Guidebook: How to ensure Europe does not lose out on energy savings

Energy transition

According to recent estimates by the Coalition for Energy Savings the EU could potentially miss its EU Energy Savings Target by 62Mtoe. Governments can avoid this and grasp the opportunities that energy savings offer, if they follow the advice laid out in the new guidebook for strong energy savings implementation.

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Earlier this year the Commission published data on the indicative national energy efficiency targets which member states had to report on by the end of April 2013 under the new Energy Efficiency Directive (EED). This information is a first signal of the member states’ intentions on how ambitiously they are preparing to implement the EED. The sum of the targets for the 19 member states counts for almost 90% of the EU overall target in 2020. However, this sum excludes the targets of 8 countries. In order to be in line with EU target in 2020 the remaining countries would need to report a collective reduction in their consumption of around 42% compared to the baseline projections used in the EED . This seems fairly difficult, not to mention unfair, considering that the reductions for the countries that have already reported is on average around 14%.

As such, it seems very likely that the total energy consumption level deriving from the sum of national targets of all Member States will exceed the prescribed level of consumption of the EU for 2020, not achieving the necessary savings to reach the EU 20% target. In a similar analysis , the Coalition for Energy Savings, estimated that the EU would realise 17% energy savings in 2020, falling short of the 20% target by 62 Mtoe.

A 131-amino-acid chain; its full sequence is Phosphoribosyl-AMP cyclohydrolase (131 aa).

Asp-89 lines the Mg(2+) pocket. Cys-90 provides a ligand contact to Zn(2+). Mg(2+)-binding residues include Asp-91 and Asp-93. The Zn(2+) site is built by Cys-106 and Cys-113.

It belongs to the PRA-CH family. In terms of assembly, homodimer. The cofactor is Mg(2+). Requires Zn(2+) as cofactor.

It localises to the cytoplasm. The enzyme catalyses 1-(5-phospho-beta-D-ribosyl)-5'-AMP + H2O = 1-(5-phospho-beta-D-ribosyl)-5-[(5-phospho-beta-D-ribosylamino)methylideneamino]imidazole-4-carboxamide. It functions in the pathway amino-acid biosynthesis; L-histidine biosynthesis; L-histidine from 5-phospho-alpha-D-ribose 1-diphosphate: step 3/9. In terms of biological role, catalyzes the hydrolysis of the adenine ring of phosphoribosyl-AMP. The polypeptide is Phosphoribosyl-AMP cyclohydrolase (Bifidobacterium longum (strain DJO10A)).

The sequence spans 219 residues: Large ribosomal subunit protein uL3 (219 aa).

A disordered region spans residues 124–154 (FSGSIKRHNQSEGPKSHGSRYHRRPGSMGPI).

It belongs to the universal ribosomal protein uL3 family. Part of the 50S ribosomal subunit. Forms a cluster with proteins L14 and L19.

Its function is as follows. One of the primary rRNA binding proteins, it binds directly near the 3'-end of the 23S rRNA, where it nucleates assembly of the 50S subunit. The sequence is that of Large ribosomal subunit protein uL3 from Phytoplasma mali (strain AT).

This initial analysis indicates that member states are lagging behind and need to tap deeper into their unrealised energy efficiency potential. For the gap to close and the EU 20% energy savings target to be met, a strong implementation of the Energy Efficiency Directive (EED) that goes beyond the minimum requirements is needed.

Having this in mind and with the aim to support the efforts of increasing the level of ambition of national energy efficiency measures, CAN Europe and other members of the Coalition for Energy Savings worked together to prepare a Guidebook for Strong Implementation. The guide includes an overview of legal requirements and main deadlines as well as recommendations for good practice for the Energy Efficiency Directive. This Guidebook is meant to provide relevant information and analysis to energy efficiency stakeholders for monitoring the progress of the EED implementation at the national level. It is also a useful tool for national policy makers, who are looking to grasp the opportunities that an ambitious implementation of the EED has to offer.


1. The targets for the following countries are either not yet mentioned in the Commission’s website or it has not be possible to add them into the sum because of a different format: Bulgaria, Czech Republic, Lithuania, Luxembourg, Netherlands, Slovenia, Sweden and Romania.
2. The EU energy savings target for 2020 is 1474Mtoe. The sum of the targets of the 19 countries adds up to around 1317Mtoe. In order not to exceed the EU target in 2020, the sum of the consumption of the remaining countries should not exceed the 157Mtoe in 2020. Comparing this to their collective consumption foreseen by the 2007 baselineprojections (273Mtoe) would mean a 42% reduction.
3. Using available information of the national targets from 18 Member States and assuming average reductions for the rest.

Update 04/08/2012: Please note this article and analysis was written prior to latest update of the European Commission’s website on reported targets under the Energy Effiencey Directive on the 4th of September 2013. The site now includes the targets for further Member States.



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